Brad Marchand, Adam McQuaid Fondly Recall Crossing Paths in Youth Holiday Tournaments


Dec 21, 2011

Brad Marchand, Adam McQuaid Fondly Recall Crossing Paths in Youth Holiday TournamentsWILMINGTON, Mass. — For most, holiday memories center around family gatherings on Christmas Eve or ripping open presents on Christmas morning.

But for at least a couple of Bruins from the Canadian Maritimes, the days after Christmas were just as special.

That's when Nova Scotia native Brad Marchand would get to play in his favorite tournament of the year over on Prince Edward Island, which just happened to be the home of current Bruins teammate Adam McQuaid.

"There was always a tournament back home around Christmastime called Spud," Marchand said. "It was actually in P.E.I. where Quaider lives. Every year all the teams from my area would go over there.

"It was the day after Christmas," Marchand added. "So we'd all jump in the car and drive over to P.E.I."

When it came to the appeal of the tournament, the adventure of trekking to Prince Edward Island and the thrill of staying in a hotel often outweighed playing in the actual games.

"Growing up it was by far the best tournament," Marchand said. "You always looked forward to it every year. You'd get to stay in a hotel. All the teams would stay there and all the guys would get together and play mini-sticks and stuff. That definitely stands out from when I was younger."

McQuaid remembers those tournaments fondly too, even though he didn't have quite as far to travel.

"I played in that too, but it probably meant a little more to [Marchand and the teams outside of P.E.I.] because they got to travel," McQuaid said. "We called it off-island. They probably called it going to the island. When you're a kid, getting to travel and stay in a hotel and hang out with all your buddies, that's pretty fun."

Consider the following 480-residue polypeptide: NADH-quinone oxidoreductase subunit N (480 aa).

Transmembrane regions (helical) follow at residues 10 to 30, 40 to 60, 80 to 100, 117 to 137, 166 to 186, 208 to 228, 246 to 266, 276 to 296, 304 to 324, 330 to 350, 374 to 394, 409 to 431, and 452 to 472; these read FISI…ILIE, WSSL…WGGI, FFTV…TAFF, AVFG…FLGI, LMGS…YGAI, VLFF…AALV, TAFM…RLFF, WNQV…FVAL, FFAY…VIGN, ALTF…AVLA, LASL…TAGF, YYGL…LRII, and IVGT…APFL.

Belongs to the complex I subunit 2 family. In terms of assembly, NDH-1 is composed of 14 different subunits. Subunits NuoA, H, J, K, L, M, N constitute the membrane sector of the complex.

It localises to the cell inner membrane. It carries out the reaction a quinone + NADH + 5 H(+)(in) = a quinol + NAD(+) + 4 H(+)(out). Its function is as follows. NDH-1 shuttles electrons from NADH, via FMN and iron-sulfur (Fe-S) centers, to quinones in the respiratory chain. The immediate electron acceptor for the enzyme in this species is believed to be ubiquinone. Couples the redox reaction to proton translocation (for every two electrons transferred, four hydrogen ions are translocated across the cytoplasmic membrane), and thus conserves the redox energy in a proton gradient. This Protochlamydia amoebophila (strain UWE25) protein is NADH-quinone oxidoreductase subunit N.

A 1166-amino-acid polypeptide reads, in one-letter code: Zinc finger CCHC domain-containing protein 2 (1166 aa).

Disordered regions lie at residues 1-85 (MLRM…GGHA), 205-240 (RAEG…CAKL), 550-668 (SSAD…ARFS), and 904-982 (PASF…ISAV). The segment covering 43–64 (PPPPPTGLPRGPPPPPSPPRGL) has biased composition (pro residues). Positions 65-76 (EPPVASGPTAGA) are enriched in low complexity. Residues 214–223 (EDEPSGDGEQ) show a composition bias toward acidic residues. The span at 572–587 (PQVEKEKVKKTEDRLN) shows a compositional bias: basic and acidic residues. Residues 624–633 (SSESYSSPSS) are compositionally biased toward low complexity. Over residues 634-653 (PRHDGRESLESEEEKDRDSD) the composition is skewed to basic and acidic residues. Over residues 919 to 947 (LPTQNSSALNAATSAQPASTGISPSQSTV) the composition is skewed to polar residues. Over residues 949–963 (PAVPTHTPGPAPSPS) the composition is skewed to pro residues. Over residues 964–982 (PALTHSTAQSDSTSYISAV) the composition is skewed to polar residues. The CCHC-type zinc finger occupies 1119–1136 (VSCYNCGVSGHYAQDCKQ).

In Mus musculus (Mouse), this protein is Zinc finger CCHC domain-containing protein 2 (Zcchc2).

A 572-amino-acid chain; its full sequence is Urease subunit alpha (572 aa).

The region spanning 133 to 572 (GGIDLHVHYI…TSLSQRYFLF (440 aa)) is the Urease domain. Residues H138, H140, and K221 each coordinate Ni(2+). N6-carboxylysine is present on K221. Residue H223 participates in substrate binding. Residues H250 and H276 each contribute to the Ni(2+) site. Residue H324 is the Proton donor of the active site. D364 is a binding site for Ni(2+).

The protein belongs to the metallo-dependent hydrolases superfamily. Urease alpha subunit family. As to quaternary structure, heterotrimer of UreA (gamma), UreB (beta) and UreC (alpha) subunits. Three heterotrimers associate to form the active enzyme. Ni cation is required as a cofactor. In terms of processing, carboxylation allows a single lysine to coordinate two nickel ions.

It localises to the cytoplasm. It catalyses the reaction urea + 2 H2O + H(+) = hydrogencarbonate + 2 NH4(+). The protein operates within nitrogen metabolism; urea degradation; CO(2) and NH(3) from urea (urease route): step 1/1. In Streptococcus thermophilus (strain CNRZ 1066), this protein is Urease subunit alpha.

McQuaid still got those benefits, even if his was a shorter trip.

"It was always fun to run around from room to room, get to play mini-sticks and maybe if you didn't have a game that evening, get to go to the pool," McQuaid said. "Probably the most fun about getting to go to those trips away was all that other stuff. The hockey was the least of it. It was everything else that was the most fun."

McQuaid, 25, is two years older than the 23-year-old Marchand. They faced each other a few times when they were a little older, but didn't go head-to-head in the Spud tournaments. McQuaid does remember seeing Marchand play back then, though, and what he saw wasn't a whole lot different than what he witnesses from the Bruins' resident agitator these days.

"I played against him in a couple of showcases they were called, they were like prospects tournaments," McQuaid said. "I just ended up missing him [in the Spud tournaments], because of our age groups we just missed each other. But he was in my brother's age group, so I got to see him play a lot growing up. He was the exact same way then. You could tell that he was tenacious and strong and a skilled player. I don't know if he was working on his chirping game back then or not, but the rest was same."

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